By David Noble, Scottish Chairman, Game & Wildlife Conservation Trust
The Game & Wildlife Conservation Trust has undertaken 50 years of analysis and interpretation of mountain hare data, and our research underpins much of what we know about mountain hare management. We believe in a working countryside, rich in game and wildlife, and to achieve this it’s wise to regularly assess the health of a species’ population, its numbers and its range.
So, we look forward to the conclusions in early 2019 of the Scottish ministers’ commissioned review of grouse moor management, which is also considering a wide range of data in relation to the sustainable conservation of mountain hares.
Managed moorland supports 10 times as many hares
Managing moorland produces a particularly favourable mountain hare environment; we know that mountain hares thrive there, and their number per hectare in this environment is up to 10 times greater than anywhere else in Europe. The context, therefore, of a reported 25,000 culled per annum represents around only 7% of the population, a very sustainable harvest.
But it is vital, and we are determined, that mountain hares should remain a species that sustains favourable conservation status, as Scottish Natural Heritage suggests, and agree with the Mammal Society that a key threat to their future is habitat loss, primarily to woodland or improved grassland.
Grouse moor management – the very system that supports these populations
We caution giving excessive weight to local research into changes in hare abundance using untested count methods from areas experiencing landscape-scale habitat change. We also note the illogicality and the risk of basing an alleged need for the regulation of hare shooting on the perceptions – and they are just perceptions – of organisations and individuals who have explicitly stated their interest in suppressing grouse moor management: the very system that supports healthy populations of mountain hares. More here.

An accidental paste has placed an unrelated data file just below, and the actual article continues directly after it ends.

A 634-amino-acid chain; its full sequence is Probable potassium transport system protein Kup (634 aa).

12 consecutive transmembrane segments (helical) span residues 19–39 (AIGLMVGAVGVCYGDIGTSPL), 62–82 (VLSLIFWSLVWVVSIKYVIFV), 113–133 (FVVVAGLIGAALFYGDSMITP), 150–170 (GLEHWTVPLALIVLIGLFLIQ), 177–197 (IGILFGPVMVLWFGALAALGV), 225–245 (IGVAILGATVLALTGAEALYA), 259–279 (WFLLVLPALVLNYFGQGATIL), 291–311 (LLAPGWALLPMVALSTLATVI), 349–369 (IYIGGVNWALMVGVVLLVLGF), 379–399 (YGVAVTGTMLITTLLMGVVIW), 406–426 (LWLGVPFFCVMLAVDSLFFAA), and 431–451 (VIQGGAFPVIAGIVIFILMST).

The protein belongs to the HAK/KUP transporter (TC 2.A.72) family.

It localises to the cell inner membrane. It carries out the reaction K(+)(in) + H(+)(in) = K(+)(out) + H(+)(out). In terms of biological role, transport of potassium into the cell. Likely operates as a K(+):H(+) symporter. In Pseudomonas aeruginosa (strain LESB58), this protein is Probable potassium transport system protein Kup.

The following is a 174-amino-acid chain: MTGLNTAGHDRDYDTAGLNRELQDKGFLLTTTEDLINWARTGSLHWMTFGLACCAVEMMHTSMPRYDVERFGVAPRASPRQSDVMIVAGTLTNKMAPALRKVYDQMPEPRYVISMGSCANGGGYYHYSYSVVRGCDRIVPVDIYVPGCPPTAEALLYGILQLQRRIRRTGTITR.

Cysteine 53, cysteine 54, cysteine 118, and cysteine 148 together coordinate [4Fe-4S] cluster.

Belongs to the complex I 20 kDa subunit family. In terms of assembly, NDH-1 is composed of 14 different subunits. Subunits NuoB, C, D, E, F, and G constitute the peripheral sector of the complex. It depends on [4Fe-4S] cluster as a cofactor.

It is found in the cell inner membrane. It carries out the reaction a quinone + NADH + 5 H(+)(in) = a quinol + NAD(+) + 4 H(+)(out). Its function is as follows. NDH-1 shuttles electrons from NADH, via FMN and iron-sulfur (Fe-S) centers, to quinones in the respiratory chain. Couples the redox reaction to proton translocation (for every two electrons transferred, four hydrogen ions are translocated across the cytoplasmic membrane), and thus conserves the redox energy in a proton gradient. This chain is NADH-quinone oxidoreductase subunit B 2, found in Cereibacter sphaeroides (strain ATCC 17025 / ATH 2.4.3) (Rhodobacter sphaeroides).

Why we are not supporting a ban on mountain hare control
These groups have been quick to call for an outright ban on culling on the grounds that high bag numbers threaten individual populations. However, the reality is that high bag numbers do not necessarily equal a high proportion of the population killed but are typically indicative of a high level of abundance. Moors have sustainably shot hundreds of hares a year for over half a century.
Most specialist policymakers usefully recognise that mountain hares benefit from moorland management and that loss of habitat is a far more important and defining factor on their conservation status in the long term than culling.
The way forward
The grouse moor community cannot – and does not – ignore public concerns about the culling of this charismatic species. What is required is a coordinated approach, with counting and management of mountain hares at regional level to safeguard against the possibility of any threat to local populations.
Now available as an eBook for just £3.99
Based on the GWCT's submission to the Westminster debate on grouse shooting, this bestselling book is a go-to guide for those with an interest in the British uplands and is based on years of research and practical experience, both from the Trust and other parties.
A full colour digital version (PDF) is now available for just £3.99, a saving of £5 on the paperback version. You can also read it right away as you don't need to wait for delivery!
Buy now >